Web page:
Interdisciplinary management of meningioma involving the cavernous sinus
The thesis consists of two parts: an anatomical study of the complex anatomy of the cavernous sinus (CS) and its surrounding structures, and a rerospective clinical study involving 104 patients with CS meningioma who were treated at the University Hospital of Philipps University, Marburg. The aim o...
|Online Access:||PDF Full Text|
No Tags, Be the first to tag this record!
|Summary:||The thesis consists of two parts: an anatomical study of the complex anatomy of the cavernous sinus (CS) and its surrounding structures, and a rerospective clinical study involving 104 patients with CS meningioma who were treated at the University Hospital of Philipps University, Marburg.
The aim of the anatomical study was to improve our surgical technique and results through better understanding of the complex anatomical relationships in the CS region. We used 3 skull base approaches commonly used to expose the CS to study this anatomy. Using 5 cadaver heads, each approach was performed 10 times in the same way as live surgery. The extent of exposure and the anatomical landmarks necessary to perform each approach were identified and documented.
The second part of this thesis consists of a retrospective study of 104 patients harboring CS meningiomas, who were treated in the departments of Neurosurgery and Radiotherapy of Philipps University, Marburg, between 1997 and 2003. The clinical data, as well as the results and morbidity of treatment were documented analysed. Additionally, post treatment quality of life was assessed using one of the most widely used assessment instruments, which is the Medical Outcome Study Short Form 36 (SF-36). This questionnaire comprises 36 items, which measure patients’ responses in 8 different health domains. There were 80 females and 24 males with an average age of 56 years. The mean follow-up period was 40 months. The most common tumor origin was the medial sphenoid ridge and the petroclival region.
Sixty-eight patients in this series underwent at least one surgical resection. Among the patients who were operated upon at our institute, the rate ot total resection was 59.5%.The most common post operative complication was new cranial nerves dysfunction, encountered in 45.9% of our patients but it was permanent in only 13.5% of cases.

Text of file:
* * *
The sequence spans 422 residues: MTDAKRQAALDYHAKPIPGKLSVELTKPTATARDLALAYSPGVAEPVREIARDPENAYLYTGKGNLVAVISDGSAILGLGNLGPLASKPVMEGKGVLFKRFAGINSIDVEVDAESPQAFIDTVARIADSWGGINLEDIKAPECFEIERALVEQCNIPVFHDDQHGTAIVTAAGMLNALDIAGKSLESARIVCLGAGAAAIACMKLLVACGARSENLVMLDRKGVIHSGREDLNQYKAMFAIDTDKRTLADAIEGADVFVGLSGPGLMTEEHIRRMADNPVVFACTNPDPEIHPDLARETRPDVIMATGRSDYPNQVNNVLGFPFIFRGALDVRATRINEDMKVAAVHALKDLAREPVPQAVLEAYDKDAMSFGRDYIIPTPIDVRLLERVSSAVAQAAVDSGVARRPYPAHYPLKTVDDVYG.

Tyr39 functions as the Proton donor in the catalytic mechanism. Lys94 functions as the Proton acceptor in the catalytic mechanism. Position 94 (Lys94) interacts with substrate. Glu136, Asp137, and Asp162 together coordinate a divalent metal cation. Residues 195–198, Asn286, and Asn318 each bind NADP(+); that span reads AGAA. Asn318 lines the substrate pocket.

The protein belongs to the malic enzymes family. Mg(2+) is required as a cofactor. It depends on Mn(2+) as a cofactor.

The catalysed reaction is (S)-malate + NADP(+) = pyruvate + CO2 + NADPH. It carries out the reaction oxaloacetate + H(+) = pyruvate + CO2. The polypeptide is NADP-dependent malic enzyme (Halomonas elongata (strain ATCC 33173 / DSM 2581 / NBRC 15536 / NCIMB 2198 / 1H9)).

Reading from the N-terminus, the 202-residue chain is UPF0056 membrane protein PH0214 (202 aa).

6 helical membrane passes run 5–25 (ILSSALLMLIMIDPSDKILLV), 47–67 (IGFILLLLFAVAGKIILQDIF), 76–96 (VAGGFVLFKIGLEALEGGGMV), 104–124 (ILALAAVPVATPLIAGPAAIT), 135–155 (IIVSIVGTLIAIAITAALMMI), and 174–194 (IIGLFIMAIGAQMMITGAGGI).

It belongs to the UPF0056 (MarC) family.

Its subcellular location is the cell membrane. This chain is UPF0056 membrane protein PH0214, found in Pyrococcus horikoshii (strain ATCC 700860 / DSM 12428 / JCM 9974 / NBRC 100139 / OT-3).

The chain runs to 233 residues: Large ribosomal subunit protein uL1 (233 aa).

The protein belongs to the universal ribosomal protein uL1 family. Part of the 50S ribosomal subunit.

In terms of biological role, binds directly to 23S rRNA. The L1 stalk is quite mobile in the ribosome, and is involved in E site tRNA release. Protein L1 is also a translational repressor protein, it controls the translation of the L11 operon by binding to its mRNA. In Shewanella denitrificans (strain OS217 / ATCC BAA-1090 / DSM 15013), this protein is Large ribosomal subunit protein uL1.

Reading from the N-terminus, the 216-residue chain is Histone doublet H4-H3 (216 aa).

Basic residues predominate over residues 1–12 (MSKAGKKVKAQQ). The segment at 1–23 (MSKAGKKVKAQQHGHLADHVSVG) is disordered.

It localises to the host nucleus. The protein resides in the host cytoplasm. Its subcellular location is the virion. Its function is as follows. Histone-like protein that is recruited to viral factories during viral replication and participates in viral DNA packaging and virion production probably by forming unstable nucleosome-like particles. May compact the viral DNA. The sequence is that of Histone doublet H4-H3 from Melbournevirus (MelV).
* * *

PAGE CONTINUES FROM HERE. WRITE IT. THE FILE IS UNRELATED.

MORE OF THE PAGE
Seventy-nine patients received SRT either as unique treatment (36 cases) or after subtotal surgical resection (43 cases). The median target volume was 11.8 ml and the mean dose was 55.8 Gy.Apart from temporary local alopecia and local radiodermatitis, symptoms related to acute post-irradiation toxicity were generally uncommon and easily controlled by steroid medication. Late radiation toxicity was also uncommon. Local tumor control was achieved in all but 2 cases, and about 50% of patients showed tumor regression in follow-up according to our definition of tumor shrinkage and enlargement.
Two mortalities occurred during the follow-up period: one surgically-treated patient died one year after surgery from an unrelated cause; and the other was treated by a combination of surgery and SRT and died from tumor progress 16 months after treatment.
Questionnaires from a total of 96 patients were eligible for analysis. These patients were subdivided into 3 groups according to their treatment protocols. The first group included 22 patients who were surgically treated, the second group included 34 patients who were treated uniquely with fractionated stereotactic radiotherapy (SRT), and the third group included 40 patients who were treated with a combination of microsurgery and SRT. there was no statistically significant difference in all tested domains of post-treatment life quality between the three treatment protocols; however, patients of the second group had the best values in all but one domain.
SRT seems to be an efficient and safe initial or adjuvant treatment for meningiomas involving the CS as proved by tumor control rates and long term life quality scores. On the other hand, surgery still plays an important role in the management of these tumors especially in the presence of optic compression, brain stem compression and large tumor volume. In certain cases, both modalities should be combined in order to optimize the management.|